History revisited

Orlando shooting: It’s different now, but Muslims have a long history of accepting homosexuality

Muslim societies have ignored their own history of accepting homosexuality, latching on to a twisted colonial legacy instead.

Days after Omar Mateen went on a shooting spree inside a gay nightclub in the United States on Sunday, killing at least 49 people, clues to his possible motivations are emerging.

Mateen had boasted of links to the Islamic State, Al-Qaeda as well as Hezbollah. While all three groups are well-known West Asian insurgents, they are also at war with one another and represent widely differing theological views. US investigators said that Mateen did not seem to understand the distinction between the groups – a point that makes it difficult to square with the charge of Islamist terror that was considered in the immediate aftermath of the attack.

Mateen was killed by the police on Sunday after he opened fire at Pulse, a gay nightclub in Orlando, in a tragedy that was among the deadliest mass shootings in American history.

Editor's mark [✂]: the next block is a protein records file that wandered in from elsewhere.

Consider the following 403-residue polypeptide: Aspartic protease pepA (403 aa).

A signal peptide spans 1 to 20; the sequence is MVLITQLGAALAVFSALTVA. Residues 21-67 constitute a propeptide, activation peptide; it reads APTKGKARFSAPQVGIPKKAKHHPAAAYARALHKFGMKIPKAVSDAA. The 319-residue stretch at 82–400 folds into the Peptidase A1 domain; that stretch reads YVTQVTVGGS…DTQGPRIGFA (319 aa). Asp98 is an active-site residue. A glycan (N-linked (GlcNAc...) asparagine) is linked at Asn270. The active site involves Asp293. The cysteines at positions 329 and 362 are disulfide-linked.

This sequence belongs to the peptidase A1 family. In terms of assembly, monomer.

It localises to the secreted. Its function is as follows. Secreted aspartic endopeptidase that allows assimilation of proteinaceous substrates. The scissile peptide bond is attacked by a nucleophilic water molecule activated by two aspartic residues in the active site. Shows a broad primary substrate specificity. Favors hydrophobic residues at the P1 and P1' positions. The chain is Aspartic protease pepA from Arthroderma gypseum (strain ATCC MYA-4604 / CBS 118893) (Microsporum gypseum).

The 29-year-old was reportedly a regular at Pulse and even used a gay dating app. Reports of him having asked men out have surfaced over the last few days, with his ex-wife claiming she believed he was gay. She also said that Mateen’s father, an immigrant from Afghanistan, had mocked him for his sexual orientation. One of the first statements made by Mateen’s father after the shooting was, in fact, that homosexuals can be punished by God.

Stigmatising homosexuality

Could the attack, then, have been driven by Mateen’s sexual orientation and the shame associated with homosexuality amongst Muslims today – rather than Islamist terror? “Transgressive sexuality and conservative religion can be a toxic mix,” writes David Shariatmadari in the Guardian. “If Mateen felt conflicted about his interest in gay men, it could have been because he believed his faith would condemn him for it”.

While a clear motive is yet to be established, it is a fact that modern Muslim societies condemn and shame homosexuality. In most Islamic countries, Muslims cannot come out as gay without risking stigma and bodily harm.

It is, however, important to point out how recent this homophobia is. For much of history, Muslim societies have been incredibly permissive of same-sex love.

Golden Age

At the height of the Islamic Golden Age – a period from the mid-8th century to the mid-13th century when Islamic civilisation is believed to have reached its intellectual and cultural zenith – homosexuality was openly spoken and written about. Abu Nuwas (756-814), one of the great Arab classical poets during the time of the Abbasid Caliphate, wrote publicly about his homosexual desires and relations. His homoerotic poetry was openly circulated right up until the 20th century.